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Representation of a 1 phase transmission line as line charges

  1. Jul 26, 2013 #1
    Hi,
    According to what I understood, when a terminal is connected to a line, it causes electrons to flow in one direction. And so for a single phase transmission line in parallel if connected to supply, then in one side electrons will be flowing in one direction and the same electrons will be flowing in the opposite direction in the other transmission line.
    In normal representation in books, this transmission line is represented as 1 line carrying positive charges(Q) which are linearly distributed in the line and the 2nd line carrying charges with opposite polarity(-Q). How it can be represented like this, I cant understand the concept when I think in the way of electrons movement? Please help me on this, i need somebody. Any replies will be appreciated....
     
  2. jcsd
  3. Jul 26, 2013 #2

    marcusl

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    The electrons are different, but the total current in each wire is the same.
    Are you perhaps confusing current with charge? The current changes sign in the two wires because the direction of flow is opposite.
     
  4. Jul 28, 2013 #3
    Sir,
    First of all, i am thanking you for showing interest in my post. Actually no sir, i am not confused i think. Actually a current in one direction means charges are flowing in one direction and so for an AC transmission line charges will be moving in both direction alternatively.
    But consider the positive half of the AC wave at the sending end. Looking from top of the line, in the sending end, line's charges will be moving in one direction and in the receiving end line, charge will be moving in opposite direction. And in text books, this condition of transmission line is depicted as a pair of lines one carrying +ive charge and the next carrying -ive charge and i am confused with this depiction. How can a charge flowing in one direction(i.e. current in one direction) be said in terms of signs, i.e. -ive or +ive??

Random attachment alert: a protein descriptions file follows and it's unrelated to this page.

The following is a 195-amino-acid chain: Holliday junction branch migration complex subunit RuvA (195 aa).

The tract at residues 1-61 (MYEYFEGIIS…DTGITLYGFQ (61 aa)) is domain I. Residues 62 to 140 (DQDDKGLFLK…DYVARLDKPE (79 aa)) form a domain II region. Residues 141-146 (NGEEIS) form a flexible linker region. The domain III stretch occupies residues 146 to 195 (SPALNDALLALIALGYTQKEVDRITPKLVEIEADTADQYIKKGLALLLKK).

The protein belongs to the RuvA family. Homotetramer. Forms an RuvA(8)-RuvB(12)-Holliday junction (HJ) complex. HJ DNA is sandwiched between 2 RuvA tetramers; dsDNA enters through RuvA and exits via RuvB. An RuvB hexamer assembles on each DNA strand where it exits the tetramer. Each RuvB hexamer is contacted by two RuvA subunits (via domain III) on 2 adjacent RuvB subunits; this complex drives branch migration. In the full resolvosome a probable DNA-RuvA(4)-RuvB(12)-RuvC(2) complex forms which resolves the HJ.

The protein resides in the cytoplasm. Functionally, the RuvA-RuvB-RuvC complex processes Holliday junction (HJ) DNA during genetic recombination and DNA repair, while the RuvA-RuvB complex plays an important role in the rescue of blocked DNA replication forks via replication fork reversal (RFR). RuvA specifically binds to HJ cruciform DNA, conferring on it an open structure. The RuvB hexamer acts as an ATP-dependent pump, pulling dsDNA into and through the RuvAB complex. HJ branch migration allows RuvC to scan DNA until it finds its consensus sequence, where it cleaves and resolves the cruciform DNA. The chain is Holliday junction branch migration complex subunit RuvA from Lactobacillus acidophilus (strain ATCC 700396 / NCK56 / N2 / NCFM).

5. Jul 29, 2013 #4

    marcusl

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    Your terminology is fine until you say "this condition of transmission line is depicted as a pair of lines one carrying +ive charge and the next carrying -ive charge." These are not charges but currents; note that i and I are the traditional symbols for current. In this case, the sign simply denotes whether current is flowing away (+) or towards (-) the ports.
     
  6. Aug 1, 2013 #5

    sophiecentaur

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    I have never seen this in any text book. Wires do not carry "positive" charges. The current carriers are always negative electrons in metals. The sign refers to current in any diagram you will have seen.
    A positive charge flowing in one direction is certainly the equivalent Current to a negative charge flowing in the opposite direction but that is not relevant here.
     
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